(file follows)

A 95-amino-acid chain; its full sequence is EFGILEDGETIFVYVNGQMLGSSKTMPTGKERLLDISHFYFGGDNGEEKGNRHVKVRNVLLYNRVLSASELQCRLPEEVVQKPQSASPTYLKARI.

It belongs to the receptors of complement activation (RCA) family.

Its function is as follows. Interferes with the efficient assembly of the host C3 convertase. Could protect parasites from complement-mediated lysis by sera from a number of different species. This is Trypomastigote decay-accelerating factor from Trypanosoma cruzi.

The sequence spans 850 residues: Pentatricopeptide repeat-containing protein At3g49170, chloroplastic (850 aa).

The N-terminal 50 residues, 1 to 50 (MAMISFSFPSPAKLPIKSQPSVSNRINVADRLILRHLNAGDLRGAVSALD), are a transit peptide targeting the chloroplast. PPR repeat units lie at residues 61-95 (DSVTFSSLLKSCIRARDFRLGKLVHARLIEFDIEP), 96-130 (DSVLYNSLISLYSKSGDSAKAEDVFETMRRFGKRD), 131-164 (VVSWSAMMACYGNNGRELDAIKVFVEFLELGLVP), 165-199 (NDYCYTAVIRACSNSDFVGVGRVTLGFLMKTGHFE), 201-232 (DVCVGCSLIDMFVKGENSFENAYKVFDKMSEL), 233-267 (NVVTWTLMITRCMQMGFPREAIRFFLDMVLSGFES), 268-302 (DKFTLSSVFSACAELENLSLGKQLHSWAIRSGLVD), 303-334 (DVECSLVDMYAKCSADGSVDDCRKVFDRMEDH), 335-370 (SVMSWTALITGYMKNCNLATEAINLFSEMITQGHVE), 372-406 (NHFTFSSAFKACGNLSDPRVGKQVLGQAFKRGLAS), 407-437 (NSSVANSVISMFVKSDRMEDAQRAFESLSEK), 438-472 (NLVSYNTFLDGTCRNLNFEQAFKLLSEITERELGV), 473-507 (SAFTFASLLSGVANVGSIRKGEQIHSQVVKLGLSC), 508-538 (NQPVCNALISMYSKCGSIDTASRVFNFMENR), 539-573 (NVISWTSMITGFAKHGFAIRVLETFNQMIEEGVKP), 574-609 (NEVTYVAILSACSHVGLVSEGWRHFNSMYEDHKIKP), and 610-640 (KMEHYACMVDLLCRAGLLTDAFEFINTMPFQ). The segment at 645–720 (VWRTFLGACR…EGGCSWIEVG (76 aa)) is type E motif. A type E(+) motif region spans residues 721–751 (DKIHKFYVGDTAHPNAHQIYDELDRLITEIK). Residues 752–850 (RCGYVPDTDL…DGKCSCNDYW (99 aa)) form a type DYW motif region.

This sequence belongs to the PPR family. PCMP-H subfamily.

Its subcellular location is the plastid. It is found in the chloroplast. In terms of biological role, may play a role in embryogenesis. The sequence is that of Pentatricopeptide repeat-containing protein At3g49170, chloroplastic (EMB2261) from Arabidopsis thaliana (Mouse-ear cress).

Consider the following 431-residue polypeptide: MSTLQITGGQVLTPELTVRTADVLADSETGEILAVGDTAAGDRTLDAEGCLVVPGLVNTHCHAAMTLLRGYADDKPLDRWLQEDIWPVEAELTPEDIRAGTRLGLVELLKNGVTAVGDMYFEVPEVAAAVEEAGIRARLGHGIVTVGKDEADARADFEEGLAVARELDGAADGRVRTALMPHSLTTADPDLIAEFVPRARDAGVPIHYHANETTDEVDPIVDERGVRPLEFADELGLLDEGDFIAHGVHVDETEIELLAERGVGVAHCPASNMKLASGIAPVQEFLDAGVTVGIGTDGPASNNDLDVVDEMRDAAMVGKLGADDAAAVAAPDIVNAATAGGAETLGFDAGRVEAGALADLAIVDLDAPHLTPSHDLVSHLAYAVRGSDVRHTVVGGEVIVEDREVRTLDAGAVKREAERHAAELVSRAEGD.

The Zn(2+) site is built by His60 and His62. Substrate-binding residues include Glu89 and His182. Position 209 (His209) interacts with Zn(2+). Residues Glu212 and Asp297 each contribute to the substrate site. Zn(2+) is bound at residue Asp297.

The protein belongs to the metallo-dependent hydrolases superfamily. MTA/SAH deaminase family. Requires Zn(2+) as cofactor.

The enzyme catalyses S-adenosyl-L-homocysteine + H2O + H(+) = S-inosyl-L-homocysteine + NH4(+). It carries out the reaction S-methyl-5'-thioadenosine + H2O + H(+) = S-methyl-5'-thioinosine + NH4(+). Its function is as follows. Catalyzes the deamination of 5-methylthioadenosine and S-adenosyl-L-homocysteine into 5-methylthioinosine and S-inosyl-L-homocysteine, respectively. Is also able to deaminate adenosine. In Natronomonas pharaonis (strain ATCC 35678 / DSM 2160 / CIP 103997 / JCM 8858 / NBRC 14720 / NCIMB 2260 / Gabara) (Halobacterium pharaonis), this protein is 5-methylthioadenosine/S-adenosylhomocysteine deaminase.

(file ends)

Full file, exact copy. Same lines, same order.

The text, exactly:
A 95-amino-acid chain; its full sequence is EFGILEDGETIFVYVNGQMLGSSKTMPTGKERLLDISHFYFGGDNGEEKGNRHVKVRNVLLYNRVLSASELQCRLPEEVVQKPQSASPTYLKARI.

It belongs to the receptors of complement activation (RCA) family.

Its function is as follows. Interferes with the efficient assembly of the host C3 convertase. Could protect parasites from complement-mediated lysis by sera from a number of different species. This is Trypomastigote decay-accelerating factor from Trypanosoma cruzi.

The sequence spans 850 residues: Pentatricopeptide repeat-containing protein At3g49170, chloroplastic (850 aa).

The N-terminal 50 residues, 1 to 50 (MAMISFSFPSPAKLPIKSQPSVSNRINVADRLILRHLNAGDLRGAVSALD), are a transit peptide targeting the chloroplast. PPR repeat units lie at residues 61-95 (DSVTFSSLLKSCIRARDFRLGKLVHARLIEFDIEP), 96-130 (DSVLYNSLISLYSKSGDSAKAEDVFETMRRFGKRD), 131-164 (VVSWSAMMACYGNNGRELDAIKVFVEFLELGLVP), 165-199 (NDYCYTAVIRACSNSDFVGVGRVTLGFLMKTGHFE), 201-232 (DVCVGCSLIDMFVKGENSFENAYKVFDKMSEL), 233-267 (NVVTWTLMITRCMQMGFPREAIRFFLDMVLSGFES), 268-302 (DKFTLSSVFSACAELENLSLGKQLHSWAIRSGLVD), 303-334 (DVECSLVDMYAKCSADGSVDDCRKVFDRMEDH), 335-370 (SVMSWTALITGYMKNCNLATEAINLFSEMITQGHVE), 372-406 (NHFTFSSAFKACGNLSDPRVGKQVLGQAFKRGLAS), 407-437 (NSSVANSVISMFVKSDRMEDAQRAFESLSEK), 438-472 (NLVSYNTFLDGTCRNLNFEQAFKLLSEITERELGV), 473-507 (SAFTFASLLSGVANVGSIRKGEQIHSQVVKLGLSC), 508-538 (NQPVCNALISMYSKCGSIDTASRVFNFMENR), 539-573 (NVISWTSMITGFAKHGFAIRVLETFNQMIEEGVKP), 574-609 (NEVTYVAILSACSHVGLVSEGWRHFNSMYEDHKIKP), and 610-640 (KMEHYACMVDLLCRAGLLTDAFEFINTMPFQ). The segment at 645–720 (VWRTFLGACR…EGGCSWIEVG (76 aa)) is type E motif. A type E(+) motif region spans residues 721–751 (DKIHKFYVGDTAHPNAHQIYDELDRLITEIK). Residues 752–850 (RCGYVPDTDL…DGKCSCNDYW (99 aa)) form a type DYW motif region.

This sequence belongs to the PPR family. PCMP-H subfamily.

Its subcellular location is the plastid. It is found in the chloroplast. In terms of biological role, may play a role in embryogenesis. The sequence is that of Pentatricopeptide repeat-containing protein At3g49170, chloroplastic (EMB2261) from Arabidopsis thaliana (Mouse-ear cress).

Consider the following 431-residue polypeptide: MSTLQITGGQVLTPELTVRTADVLADSETGEILAVGDTAAGDRTLDAEGCLVVPGLVNTHCHAAMTLLRGYADDKPLDRWLQEDIWPVEAELTPEDIRAGTRLGLVELLKNGVTAVGDMYFEVPEVAAAVEEAGIRARLGHGIVTVGKDEADARADFEEGLAVARELDGAADGRVRTALMPHSLTTADPDLIAEFVPRARDAGVPIHYHANETTDEVDPIVDERGVRPLEFADELGLLDEGDFIAHGVHVDETEIELLAERGVGVAHCPASNMKLASGIAPVQEFLDAGVTVGIGTDGPASNNDLDVVDEMRDAAMVGKLGADDAAAVAAPDIVNAATAGGAETLGFDAGRVEAGALADLAIVDLDAPHLTPSHDLVSHLAYAVRGSDVRHTVVGGEVIVEDREVRTLDAGAVKREAERHAAELVSRAEGD.

The Zn(2+) site is built by His60 and His62. Substrate-binding residues include Glu89 and His182. Position 209 (His209) interacts with Zn(2+). Residues Glu212 and Asp297 each contribute to the substrate site. Zn(2+) is bound at residue Asp297.

The protein belongs to the metallo-dependent hydrolases superfamily. MTA/SAH deaminase family. Requires Zn(2+) as cofactor.

The enzyme catalyses S-adenosyl-L-homocysteine + H2O + H(+) = S-inosyl-L-homocysteine + NH4(+). It carries out the reaction S-methyl-5'-thioadenosine + H2O + H(+) = S-methyl-5'-thioinosine + NH4(+). Its function is as follows. Catalyzes the deamination of 5-methylthioadenosine and S-adenosyl-L-homocysteine into 5-methylthioinosine and S-inosyl-L-homocysteine, respectively. Is also able to deaminate adenosine. In Natronomonas pharaonis (strain ATCC 35678 / DSM 2160 / CIP 103997 / JCM 8858 / NBRC 14720 / NCIMB 2260 / Gabara) (Halobacterium pharaonis), this protein is 5-methylthioadenosine/S-adenosylhomocysteine deaminase.